AUGUST 29TH 2020 was a special day in Poland.
Krisbiker premiered their latest project; a Honda CB 750 RC42.
Cloaked in a striking black and yellow colour scheme the bike jumps at you as soon as you lay eyes on it.
Born Krzysztof Rogalinski, our Polish friend is aptly nicknamed KrisBiker. He runs a (“non-commercial” as he puts it) motorcycle garage where he works on all sorts of different bikes and proudly shares the results on his YouTube channel.
Kris is a self-taught mechanic developing his skills ever since he was a teenager. It was his deeply rooted passion for motorcycles that got him to service and renovate bikes for his friends. However, he came to realize that just motorcycle renovations was limiting his creativity and he needed a project to fulfill his personal visions and ideas. This started him off on a caféracer project.
Like many others before him he expected the build to be a walk in the park. Admitting: “I was wrong because my aim was to overcome all the most common mistakes that are present in 90% of caféracer projects. I have seen tons of different projects and almost all of them have at least one element that makes you say or at least think “it’s a great motorcycle, but…”.
Can I make a caféracer and try to avoid that one single “but” that is impacting the overall feeling?”
As he had trouble finding the right answer to his question Kris called in the help of his good friend Radek.
A new dawn
Looking back on the enterprise, both men are quite adamant about the way things developed. Explaining: “If we could build this motorcycle again, we wouldn’t change a single thing. It took us 5 months to design and build The Spider. This could be faster as COVID-19 slowed down some parts delivery but on the other hand – we were not in a hurry with this project. Time was less important. The key was to follow ideal geometry, design, and performance balance with top quality manufacturing.”
“After desk researching hundreds of We took Honda CB750 RC42 as a base for this project. Then we have study hundreds of caféracer projects online we started to develop a clear picture of how the Spider should fit in our web hahaha!” Kris laughs out loud when we speak to him during a video call.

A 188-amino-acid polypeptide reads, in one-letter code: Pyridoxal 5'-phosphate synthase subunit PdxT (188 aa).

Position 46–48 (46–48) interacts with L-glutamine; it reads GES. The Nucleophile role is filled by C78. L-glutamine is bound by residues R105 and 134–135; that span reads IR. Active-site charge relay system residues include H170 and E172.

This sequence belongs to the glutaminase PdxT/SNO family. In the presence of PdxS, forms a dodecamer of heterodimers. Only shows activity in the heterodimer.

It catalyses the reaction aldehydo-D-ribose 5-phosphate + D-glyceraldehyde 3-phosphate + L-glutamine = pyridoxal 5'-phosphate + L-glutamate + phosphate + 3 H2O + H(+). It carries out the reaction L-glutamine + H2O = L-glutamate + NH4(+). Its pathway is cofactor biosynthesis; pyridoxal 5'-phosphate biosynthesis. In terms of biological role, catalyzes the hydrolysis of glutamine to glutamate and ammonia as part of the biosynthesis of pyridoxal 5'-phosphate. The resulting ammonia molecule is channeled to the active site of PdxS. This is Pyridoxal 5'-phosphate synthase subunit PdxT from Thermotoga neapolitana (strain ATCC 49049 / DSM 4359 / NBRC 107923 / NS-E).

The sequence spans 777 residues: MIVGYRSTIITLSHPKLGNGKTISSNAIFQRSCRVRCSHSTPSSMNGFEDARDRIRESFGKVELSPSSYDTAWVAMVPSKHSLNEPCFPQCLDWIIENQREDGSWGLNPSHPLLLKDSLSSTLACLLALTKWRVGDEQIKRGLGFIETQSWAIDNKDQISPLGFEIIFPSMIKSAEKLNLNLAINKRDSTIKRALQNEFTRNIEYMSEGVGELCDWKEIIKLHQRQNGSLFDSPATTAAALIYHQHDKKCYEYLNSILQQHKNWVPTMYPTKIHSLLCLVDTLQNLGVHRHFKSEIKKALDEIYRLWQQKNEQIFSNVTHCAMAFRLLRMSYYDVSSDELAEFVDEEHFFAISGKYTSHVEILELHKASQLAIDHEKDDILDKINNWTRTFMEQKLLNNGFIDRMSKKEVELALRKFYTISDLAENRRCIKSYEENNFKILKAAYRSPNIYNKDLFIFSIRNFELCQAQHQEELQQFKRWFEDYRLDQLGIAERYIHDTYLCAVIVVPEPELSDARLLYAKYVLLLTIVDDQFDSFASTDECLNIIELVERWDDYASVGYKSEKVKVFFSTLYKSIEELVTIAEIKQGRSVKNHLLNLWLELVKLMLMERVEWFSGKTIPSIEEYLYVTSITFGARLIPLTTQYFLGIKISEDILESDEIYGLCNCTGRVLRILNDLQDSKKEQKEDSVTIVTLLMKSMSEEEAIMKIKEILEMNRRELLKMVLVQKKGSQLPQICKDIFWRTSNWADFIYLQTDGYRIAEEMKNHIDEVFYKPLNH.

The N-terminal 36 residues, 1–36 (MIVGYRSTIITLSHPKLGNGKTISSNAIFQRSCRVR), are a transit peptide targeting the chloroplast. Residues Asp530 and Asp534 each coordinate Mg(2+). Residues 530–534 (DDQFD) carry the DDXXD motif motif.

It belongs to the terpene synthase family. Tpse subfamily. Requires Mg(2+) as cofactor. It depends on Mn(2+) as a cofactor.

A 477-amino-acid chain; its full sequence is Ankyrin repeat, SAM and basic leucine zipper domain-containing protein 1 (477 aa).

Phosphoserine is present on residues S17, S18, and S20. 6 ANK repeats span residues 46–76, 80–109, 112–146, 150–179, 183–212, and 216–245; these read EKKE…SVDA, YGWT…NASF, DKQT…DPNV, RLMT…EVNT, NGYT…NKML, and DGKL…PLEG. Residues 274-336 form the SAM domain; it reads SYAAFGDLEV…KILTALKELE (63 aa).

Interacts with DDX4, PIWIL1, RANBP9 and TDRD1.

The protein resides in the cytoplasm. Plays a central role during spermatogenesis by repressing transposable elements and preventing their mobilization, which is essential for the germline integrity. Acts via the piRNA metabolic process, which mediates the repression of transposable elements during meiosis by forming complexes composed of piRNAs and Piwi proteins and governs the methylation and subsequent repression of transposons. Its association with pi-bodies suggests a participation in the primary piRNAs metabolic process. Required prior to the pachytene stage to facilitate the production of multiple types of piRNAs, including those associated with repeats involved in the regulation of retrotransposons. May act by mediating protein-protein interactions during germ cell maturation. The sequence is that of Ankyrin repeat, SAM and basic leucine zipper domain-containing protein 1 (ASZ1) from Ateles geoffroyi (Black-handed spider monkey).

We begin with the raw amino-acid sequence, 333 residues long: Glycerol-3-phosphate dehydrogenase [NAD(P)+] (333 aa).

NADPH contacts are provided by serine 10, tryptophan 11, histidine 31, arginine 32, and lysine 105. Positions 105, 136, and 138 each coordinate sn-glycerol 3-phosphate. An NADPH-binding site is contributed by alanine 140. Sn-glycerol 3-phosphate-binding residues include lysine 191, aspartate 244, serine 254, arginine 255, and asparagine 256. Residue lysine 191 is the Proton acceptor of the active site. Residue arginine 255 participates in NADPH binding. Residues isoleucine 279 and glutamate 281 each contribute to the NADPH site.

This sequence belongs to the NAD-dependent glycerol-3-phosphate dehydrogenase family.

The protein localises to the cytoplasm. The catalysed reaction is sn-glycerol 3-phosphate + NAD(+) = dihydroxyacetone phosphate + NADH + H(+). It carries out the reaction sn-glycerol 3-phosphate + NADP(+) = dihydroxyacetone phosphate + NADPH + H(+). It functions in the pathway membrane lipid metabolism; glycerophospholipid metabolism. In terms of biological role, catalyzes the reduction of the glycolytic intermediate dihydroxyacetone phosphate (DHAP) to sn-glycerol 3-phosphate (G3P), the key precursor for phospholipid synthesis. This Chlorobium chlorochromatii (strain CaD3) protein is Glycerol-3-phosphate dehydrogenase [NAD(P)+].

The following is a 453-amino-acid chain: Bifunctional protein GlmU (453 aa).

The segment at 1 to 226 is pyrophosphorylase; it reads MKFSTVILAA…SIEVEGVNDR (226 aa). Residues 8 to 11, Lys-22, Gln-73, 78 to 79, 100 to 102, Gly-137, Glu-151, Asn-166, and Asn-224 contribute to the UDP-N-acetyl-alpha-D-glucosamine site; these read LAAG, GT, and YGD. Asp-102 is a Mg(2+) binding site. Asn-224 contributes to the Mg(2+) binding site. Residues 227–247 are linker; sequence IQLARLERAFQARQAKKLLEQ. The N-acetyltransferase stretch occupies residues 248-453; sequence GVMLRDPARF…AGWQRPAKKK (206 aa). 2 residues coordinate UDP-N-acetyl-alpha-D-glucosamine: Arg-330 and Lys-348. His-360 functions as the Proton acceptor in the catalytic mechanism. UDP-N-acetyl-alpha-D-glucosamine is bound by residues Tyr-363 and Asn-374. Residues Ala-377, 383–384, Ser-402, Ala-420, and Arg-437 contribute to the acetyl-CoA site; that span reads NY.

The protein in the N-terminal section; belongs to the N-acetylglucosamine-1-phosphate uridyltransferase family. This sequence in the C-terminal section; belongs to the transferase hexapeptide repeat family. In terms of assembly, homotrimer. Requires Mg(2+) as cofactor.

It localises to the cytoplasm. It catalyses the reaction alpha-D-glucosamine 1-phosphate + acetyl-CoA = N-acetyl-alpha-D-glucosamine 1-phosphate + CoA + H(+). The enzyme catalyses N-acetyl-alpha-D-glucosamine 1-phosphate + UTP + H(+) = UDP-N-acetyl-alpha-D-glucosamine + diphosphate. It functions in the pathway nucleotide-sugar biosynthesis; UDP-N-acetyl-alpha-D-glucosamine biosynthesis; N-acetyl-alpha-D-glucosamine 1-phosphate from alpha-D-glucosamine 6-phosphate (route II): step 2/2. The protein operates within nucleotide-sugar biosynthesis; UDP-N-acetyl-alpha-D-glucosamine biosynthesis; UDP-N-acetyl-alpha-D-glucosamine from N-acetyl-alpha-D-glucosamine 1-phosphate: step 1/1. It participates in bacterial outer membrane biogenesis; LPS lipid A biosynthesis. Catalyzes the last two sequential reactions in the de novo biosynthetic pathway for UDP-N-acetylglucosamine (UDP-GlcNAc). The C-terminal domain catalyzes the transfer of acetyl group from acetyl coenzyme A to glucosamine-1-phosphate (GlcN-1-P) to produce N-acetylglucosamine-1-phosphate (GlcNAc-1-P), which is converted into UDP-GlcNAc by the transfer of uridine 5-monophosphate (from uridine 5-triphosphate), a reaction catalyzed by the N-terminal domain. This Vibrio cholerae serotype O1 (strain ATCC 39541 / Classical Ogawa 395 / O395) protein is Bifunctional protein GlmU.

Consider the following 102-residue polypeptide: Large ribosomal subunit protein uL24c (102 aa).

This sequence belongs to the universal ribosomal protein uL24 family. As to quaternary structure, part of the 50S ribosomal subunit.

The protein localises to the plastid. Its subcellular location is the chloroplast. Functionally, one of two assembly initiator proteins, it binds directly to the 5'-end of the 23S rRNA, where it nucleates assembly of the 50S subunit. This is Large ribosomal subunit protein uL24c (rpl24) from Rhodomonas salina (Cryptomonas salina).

Continuing: “The main questions we asked ourselves were: do we want to develop another black café racer? Or go for a retro design? “Racer” – historically that was the main mission of the cafe racers so how about playing around with a true sporty design? That insight signified the moment we said goodbye to a) the Honda’s most natural colour – red and b) the original Honda Seven Fifty tank. The latter decision was made as we wanted to keep a 100% straight line between the seat and the tank.
About the tank
The team set out to keep the design a clean and straight as possible. It took them quite some time to find the right tank to match their view. Once they had found a 1976 Honda CB 550F in perfect condition, they were satisfied with the strait and clear bottom lines they had in mind.
Next the colour. Imagine two guys discussing “yellow”? You will have the range between lemon and orange and both will mean yellow. “We seemed to be arguing forever before settling the yellow which brought a smile to both our faces” Radek says. “We have no idea if there is even a name for shade we came up with. It’s a custom made mix which lands somewhere between the colour used on Ducati’s, the ‘Bumblebee Camaro’ shade and the paint used on the Honda S600.”. Now there’s a challenge for any builder trying to explain this to their painting partners!
The engine is of course Honda CB Seven Fifty but it was completely restored by our builders. Main surgery consisting of new OEM piston rings, cylinder head full-service including surface grinding, cylinder honing, valves service, piston clearance verification, engine starter renovation, carburettor ultrasonic cleaning and balance check.